Often, however, Banhart’s self-exile to the Age of Cute teeters between childlike and childish—his antics can be as glib as the aged sagacity they’re designed to diffuse. Me, I like to hear some motion in my psychedelic folk, to hear the eccentrics involved navigate the perilous road between the all-purpose recalcitrance of adolescence and the more principled recalcitrance of acquired folk wisdom.

Luckily, that’s what Banhart’s up to here. On “Rats,” he matches monkey hoots and giggly hiccups with fully fleshed rock riffs that signify as macho, manly, mature. For “Foolin’,” he moans his silly ghost/blackface impression over a world-weary Upsetters-style skank that signifies as wise. On “Baby,” a newborn somersaults into Banhart’s world, presumably displacing Banhart himself: “Holy moly, you crack me up,” the singer remarks to the babe whose arrival has awed, humbled, and humanized the Mountain God. What Will We Be is neither trim nor consistent, and its excess seems to flow from carelessness, not exuberance. But it’s good growth for the freak involved—and for men, generally.

R. Kelly’s new opus, on the other hand, hits all the sweet spots—with 808s and piano rolls mixed in a place still called the Chocolate Factory, the production is as efficiently romantic as you’d expect. And yet, in contrast to Banhart’s messy maturation, Untitled feels like a petty, disappointing accomplishment. 2007’s Double Up featured imaginatively self-aware dramas like “Same Girl” and “Real Talk”; this time, Kelly all but concedes his creative fatigue on “Like I Do”: “There’s only two things in this world that I’m the best at,” he croons. “Number one is music/And baby girl, number two/Can’t nobody rock your body like I do.”

But about that: In 2009, both talents sound ever more like they stem from the same skill set. Yes, Untitled packs beaucoup horndog lyrics—”Kells gives sex seminars,” ha, ha, ha, etc. But his sex talk is increasingly employed as a metaphor for the audience-artist relationship: Every amorous come-on is voiced at the rhetorical “you,” his listener. The crafts of lovemaking and songmaking preoccupy Untitled, especially on the Europop number “I Love the DJ,” in which Kelly’s crush on a she-J doubles as celebration of r&b’s current trajectory. Then there’s “Number One,” which is either a No. 1 record about having sex, or a No. 1 record about making sex that’s as good as a No. 1 record. Draw your own sex-music-sex infinity loops.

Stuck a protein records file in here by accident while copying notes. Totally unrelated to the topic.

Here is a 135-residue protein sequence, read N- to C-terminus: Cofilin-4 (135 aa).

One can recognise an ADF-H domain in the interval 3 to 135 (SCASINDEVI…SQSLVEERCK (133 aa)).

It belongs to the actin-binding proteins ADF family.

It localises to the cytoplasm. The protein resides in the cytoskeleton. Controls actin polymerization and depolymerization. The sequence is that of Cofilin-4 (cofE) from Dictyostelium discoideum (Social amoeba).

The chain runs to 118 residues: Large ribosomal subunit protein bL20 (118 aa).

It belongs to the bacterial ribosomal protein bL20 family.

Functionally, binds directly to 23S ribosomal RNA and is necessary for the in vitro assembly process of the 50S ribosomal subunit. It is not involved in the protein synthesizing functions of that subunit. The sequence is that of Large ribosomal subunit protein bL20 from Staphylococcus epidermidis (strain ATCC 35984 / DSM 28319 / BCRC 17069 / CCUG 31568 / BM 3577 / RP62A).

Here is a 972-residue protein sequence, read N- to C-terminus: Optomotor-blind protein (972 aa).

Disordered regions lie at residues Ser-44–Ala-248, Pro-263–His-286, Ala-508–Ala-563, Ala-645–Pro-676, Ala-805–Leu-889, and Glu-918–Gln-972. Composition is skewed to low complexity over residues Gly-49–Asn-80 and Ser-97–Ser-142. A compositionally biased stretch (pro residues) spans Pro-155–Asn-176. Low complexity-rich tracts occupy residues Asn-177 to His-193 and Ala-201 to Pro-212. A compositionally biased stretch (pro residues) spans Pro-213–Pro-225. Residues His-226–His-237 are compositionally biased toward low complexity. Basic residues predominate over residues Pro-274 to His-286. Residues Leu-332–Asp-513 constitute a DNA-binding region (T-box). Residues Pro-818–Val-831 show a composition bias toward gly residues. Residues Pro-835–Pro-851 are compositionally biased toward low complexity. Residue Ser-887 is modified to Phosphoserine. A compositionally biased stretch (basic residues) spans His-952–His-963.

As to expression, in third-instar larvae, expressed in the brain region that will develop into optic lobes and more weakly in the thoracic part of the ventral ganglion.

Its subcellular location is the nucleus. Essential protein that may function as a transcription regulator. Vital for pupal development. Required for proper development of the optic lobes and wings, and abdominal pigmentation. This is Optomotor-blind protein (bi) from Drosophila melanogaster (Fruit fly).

Still, any attempt to thread larger themes from Untitled‘s sex seminars dies quick, considering that R. Kelly is presently invested in only one kind of sexual encounter: the conquering, pin-her-on-the-wall, victorious-tears-of-joy style prevalent in the innocent fantasies of idiotic boys. Check the hyperbole. In the course of Untitled, R. Kelly has you 1) sounding like you’re screaming from a mountain peak; 2) banging the headboard; and c) grabbing your ears. On “Echo,” he even makes you yodel—yodelayheehoo.

This is what is meant by the term “trappings of success.” The more clubs, charts, and ladies R. Kelly conquers, the more his art becomes about the sad gilded cage than the freak locked in it. He pops a “$1,000 tab” on “Crazy Night,” but sounds less thrilled than vindicated to be getting drunk off the per capita GDP of Pakistan. You can hear it in his voice, which sounds torn with raspy stress lines, and carries memories of the 2Pac ’90s, when success = vengeance.

It’s tragic to see a master of r&b finesse fall back onto a childish, domineering bent that comes off as boorish, entitled, and mean-spirited. Lest we doubt R. Kelly’s reluctance to slide into the gentler, more bemused Hugh Hefner phase of bachelorhood, the album ends with “Pregnant,” a thoroughly repugnant track that the NAACP will probably have to publicly disown. “Girl, I just wanna get you pregnant,” Kelly declares. “Lay you down.” Whether she’s being laid down on the living-room rug or in society isn’t clarified, or maybe it is: “I’m ’bout to handle my business,” he concludes, “and put that girl in my kitchen.”

Question: How can a record so intent on handling business and/or demonstrating mountain-peak, yodel-inducing levels of man prowess be so simultaneously juvenile? Maybe because America’s dysfunctional marriage system, of which Kelly is a product, helps consumer culture glamorize an endless summer of adolescence—or, relatedly, because the pressure on men to remain forever virile sells Cialis and stirs inner demons on both sides of the sideshow fence. A man willing to go a little soft in his forties, though—now that would be the great American freak, monster, perv.